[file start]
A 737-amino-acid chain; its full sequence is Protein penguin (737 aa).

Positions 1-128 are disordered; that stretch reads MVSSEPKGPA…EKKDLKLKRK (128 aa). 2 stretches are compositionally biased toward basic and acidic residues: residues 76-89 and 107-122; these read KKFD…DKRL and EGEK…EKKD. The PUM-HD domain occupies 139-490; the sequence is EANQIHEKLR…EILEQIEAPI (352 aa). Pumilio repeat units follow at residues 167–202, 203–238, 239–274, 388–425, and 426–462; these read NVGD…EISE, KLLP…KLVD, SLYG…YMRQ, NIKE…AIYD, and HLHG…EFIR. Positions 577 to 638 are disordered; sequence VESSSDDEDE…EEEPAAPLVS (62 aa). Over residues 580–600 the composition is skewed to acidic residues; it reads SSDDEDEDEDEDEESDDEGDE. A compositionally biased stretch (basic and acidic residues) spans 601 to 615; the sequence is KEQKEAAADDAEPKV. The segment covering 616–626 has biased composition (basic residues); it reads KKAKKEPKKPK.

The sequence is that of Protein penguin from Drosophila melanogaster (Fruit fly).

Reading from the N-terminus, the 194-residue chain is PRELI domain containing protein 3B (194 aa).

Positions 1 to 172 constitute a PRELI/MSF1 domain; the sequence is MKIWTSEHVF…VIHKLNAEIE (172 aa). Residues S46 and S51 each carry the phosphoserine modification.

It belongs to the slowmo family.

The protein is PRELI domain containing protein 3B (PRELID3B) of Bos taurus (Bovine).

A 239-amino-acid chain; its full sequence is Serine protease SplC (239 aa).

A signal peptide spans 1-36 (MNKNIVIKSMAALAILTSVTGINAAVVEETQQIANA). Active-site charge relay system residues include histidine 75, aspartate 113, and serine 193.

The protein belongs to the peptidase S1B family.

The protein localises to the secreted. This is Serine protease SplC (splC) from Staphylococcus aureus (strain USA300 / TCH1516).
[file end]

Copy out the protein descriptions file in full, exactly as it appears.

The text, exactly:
A 737-amino-acid chain; its full sequence is Protein penguin (737 aa).

Positions 1-128 are disordered; that stretch reads MVSSEPKGPA…EKKDLKLKRK (128 aa). 2 stretches are compositionally biased toward basic and acidic residues: residues 76-89 and 107-122; these read KKFD…DKRL and EGEK…EKKD. The PUM-HD domain occupies 139-490; the sequence is EANQIHEKLR…EILEQIEAPI (352 aa). Pumilio repeat units follow at residues 167–202, 203–238, 239–274, 388–425, and 426–462; these read NVGD…EISE, KLLP…KLVD, SLYG…YMRQ, NIKE…AIYD, and HLHG…EFIR. Positions 577 to 638 are disordered; sequence VESSSDDEDE…EEEPAAPLVS (62 aa). Over residues 580–600 the composition is skewed to acidic residues; it reads SSDDEDEDEDEDEESDDEGDE. A compositionally biased stretch (basic and acidic residues) spans 601 to 615; the sequence is KEQKEAAADDAEPKV. The segment covering 616–626 has biased composition (basic residues); it reads KKAKKEPKKPK.

The sequence is that of Protein penguin from Drosophila melanogaster (Fruit fly).

Reading from the N-terminus, the 194-residue chain is PRELI domain containing protein 3B (194 aa).

Positions 1 to 172 constitute a PRELI/MSF1 domain; the sequence is MKIWTSEHVF…VIHKLNAEIE (172 aa). Residues S46 and S51 each carry the phosphoserine modification.

It belongs to the slowmo family.

The protein is PRELI domain containing protein 3B (PRELID3B) of Bos taurus (Bovine).

A 239-amino-acid chain; its full sequence is Serine protease SplC (239 aa).

A signal peptide spans 1-36 (MNKNIVIKSMAALAILTSVTGINAAVVEETQQIANA). Active-site charge relay system residues include histidine 75, aspartate 113, and serine 193.

The protein belongs to the peptidase S1B family.

The protein localises to the secreted. This is Serine protease SplC (splC) from Staphylococcus aureus (strain USA300 / TCH1516).